CQC logoCare regulator the Care Quality Commission (CQC) has warned Central and North West London NHS Foundation Trust (CNWL) that it must improve the care it provides at two mental health facilities.

This warning came after CQC inspections of the facilities – the Campbell Centre in Milton Keynes and 3 Beatrice Place in Kensington – revealed that both were failing to meet minimum standards of care.

CQC inspected The Campbell Centre, in Standing Way, Eaglestone – a 38-bedded inpatient unit providing acute mental health services – in November 2013 to follow up on concerns identified at a previous inspection and concerns raised since. 

Inspectors found that, while the trust had put improvement plans in place, the service was failing to meet all 8 standards checked. On 3 of these – care and welfare of people, safety and suitability of premises, and assessing and monitoring the quality of service provision – warning notices were issued.

Among CQC’s findings at the Campbell Centre:

Care plans and risk assessments were not always updated placing people at risk of harm

Processes in place to protect patients from the risks associated with the management of medicines and safeguarding were not always followed

Governance and quality monitoring of the service was in need of improvement

There was a heavy reliance on agency staff, which impacted on the continuity of care and welfare of patients.

Meanwhile, at 3 Beatrice Place, a continuing care nursing home for people with severe and enduring mental illnesses, including dementia, with 24 beds, a CQC inspection in December 2013, found that:

Care delivered was not appropriately recorded or reviewed, and care arrangements focused on the delivery of personal interventions as opposed to recovery and wellbeing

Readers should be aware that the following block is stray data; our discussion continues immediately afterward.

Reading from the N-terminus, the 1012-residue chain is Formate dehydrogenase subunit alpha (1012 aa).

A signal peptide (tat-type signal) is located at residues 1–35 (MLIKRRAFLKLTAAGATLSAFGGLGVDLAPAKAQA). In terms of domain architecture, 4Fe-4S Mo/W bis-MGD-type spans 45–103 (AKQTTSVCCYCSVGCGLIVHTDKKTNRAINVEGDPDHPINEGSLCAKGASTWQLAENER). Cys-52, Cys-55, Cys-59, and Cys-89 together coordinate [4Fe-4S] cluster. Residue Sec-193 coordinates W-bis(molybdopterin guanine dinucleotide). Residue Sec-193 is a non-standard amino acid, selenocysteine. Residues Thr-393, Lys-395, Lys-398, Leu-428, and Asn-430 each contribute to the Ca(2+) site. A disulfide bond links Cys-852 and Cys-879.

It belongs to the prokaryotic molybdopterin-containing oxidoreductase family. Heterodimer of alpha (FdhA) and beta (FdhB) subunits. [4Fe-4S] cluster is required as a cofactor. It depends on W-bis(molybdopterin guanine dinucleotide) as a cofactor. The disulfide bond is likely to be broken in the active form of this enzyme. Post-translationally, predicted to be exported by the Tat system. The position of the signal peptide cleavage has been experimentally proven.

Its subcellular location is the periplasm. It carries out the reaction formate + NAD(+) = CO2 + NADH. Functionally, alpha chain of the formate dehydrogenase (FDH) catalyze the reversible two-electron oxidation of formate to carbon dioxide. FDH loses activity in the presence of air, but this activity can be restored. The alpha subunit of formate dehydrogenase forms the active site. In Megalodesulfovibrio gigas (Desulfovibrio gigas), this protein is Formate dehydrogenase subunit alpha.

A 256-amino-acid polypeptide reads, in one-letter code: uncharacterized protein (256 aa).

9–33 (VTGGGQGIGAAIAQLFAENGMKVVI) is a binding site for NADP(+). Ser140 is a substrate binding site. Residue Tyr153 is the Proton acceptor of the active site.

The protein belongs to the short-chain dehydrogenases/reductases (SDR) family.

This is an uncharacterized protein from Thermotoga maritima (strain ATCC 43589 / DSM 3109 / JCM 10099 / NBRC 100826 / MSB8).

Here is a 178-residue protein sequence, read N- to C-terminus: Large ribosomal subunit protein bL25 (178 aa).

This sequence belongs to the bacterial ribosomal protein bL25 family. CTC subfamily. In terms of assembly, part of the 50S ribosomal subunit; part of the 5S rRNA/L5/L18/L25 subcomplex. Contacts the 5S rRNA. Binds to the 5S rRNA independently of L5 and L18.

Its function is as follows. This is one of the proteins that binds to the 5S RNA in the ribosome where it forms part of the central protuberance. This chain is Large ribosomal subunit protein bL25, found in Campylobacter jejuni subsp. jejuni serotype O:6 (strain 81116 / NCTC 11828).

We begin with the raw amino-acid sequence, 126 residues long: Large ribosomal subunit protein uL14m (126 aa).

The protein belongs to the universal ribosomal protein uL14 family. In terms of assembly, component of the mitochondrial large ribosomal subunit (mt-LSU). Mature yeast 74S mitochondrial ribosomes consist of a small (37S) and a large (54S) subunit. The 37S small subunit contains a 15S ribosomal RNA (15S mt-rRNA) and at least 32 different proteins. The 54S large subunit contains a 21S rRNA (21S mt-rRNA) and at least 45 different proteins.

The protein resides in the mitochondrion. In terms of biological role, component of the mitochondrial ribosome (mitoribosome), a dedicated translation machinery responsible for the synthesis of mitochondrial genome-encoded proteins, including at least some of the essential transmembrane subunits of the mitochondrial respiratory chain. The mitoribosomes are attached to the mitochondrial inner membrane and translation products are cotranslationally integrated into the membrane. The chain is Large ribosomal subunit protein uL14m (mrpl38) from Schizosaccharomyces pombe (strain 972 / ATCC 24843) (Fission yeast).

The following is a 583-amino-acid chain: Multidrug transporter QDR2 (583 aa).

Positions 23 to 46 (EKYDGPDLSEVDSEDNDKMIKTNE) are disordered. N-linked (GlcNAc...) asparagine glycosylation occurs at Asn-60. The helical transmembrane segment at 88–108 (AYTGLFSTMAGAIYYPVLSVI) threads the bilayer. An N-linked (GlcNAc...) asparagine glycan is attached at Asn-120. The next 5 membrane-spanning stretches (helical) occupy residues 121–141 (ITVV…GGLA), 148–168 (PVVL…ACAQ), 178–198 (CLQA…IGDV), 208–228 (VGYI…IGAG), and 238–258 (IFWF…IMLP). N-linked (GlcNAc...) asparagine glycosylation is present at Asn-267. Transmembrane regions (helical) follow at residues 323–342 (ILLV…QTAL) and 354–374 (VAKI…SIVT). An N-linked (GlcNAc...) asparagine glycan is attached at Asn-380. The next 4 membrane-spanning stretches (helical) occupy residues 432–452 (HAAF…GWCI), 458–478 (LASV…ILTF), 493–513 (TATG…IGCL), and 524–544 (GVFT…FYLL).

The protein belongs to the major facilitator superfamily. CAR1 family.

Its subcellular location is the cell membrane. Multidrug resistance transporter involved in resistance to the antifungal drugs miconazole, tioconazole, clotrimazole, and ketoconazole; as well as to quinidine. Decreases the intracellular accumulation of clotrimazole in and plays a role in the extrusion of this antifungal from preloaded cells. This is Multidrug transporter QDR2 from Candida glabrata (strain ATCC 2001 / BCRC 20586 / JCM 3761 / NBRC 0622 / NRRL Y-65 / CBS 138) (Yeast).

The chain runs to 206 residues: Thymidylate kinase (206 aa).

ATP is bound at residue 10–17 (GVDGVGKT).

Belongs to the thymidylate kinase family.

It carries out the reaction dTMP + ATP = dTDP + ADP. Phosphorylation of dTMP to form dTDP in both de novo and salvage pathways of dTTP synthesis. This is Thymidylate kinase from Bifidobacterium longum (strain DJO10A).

The provider had failed to respond appropriately to an allegation of abuse

Half the clinical staff had not been trained to restrain people appropriately and safely. This put people at risk of harm. Strategies to de-escalate potentially violent situations were inadequate

While the provider had implemented systems to improve the service, these were not sufficiently robust to protect people from the risk of unsafe or inappropriate care and treatment.

Matthew Trainer, regional director of CQC in London, said: “Central and North West London NHS Foundation Trust has been failing to meet the required standard in these services for some time. These are complex services that provide care to vulnerable people and the improvement plans that the trust has in place need to start showing hard results. 

“At the Campbell Centre, we found that processes designed to protect people from harm were not always being followed. Patients’ care plans had not been updated to reflect incidents or the current individual needs of the person concerned – and we know that this can result in unsafe or inappropriate care.

“At Beatrice Place, we found that people were at risk of being restrained inappropriately, and that the provider had failed to respond in the right way to an allegation of abuse.

“People are entitled to be treated and cared for in services which are safe, effective, caring, well run, and responsive to their needs. We will return to both the Campbell Centre and Beatrice Place shortly to check whether the required improvements have been made and whether we need to take further action - and will report further in due course.”

Apology to patients and families

In response, Claire Murdoch, chief executive of CNWL, said, “We accept the CQC’s judgements and apologise to patients and families who feel let down. Our staff will feel that too; we’re proudly NHS and want services to be the best they can be. Safety is our top priority and we’re investing in it but that’s a dented claim when inspectors don’t see accurate paperwork, training up-to-date and recorded, and every legality and protection observed - something, as a nurse myself, I know very well. 

“CQC inspectors can come here at any time to check but I rely on the ‘inspectors’ here every day, our staff, to deliver the standards they would want their own relatives to receive. We will deliver improvements.”

In relation to this, CNWL has already started to implement an action plan. The trust adds that £1.85 million has been invested in the Campbell Centre and £400,000 in Beatrice Place on extra staff and bringing services up-to-date.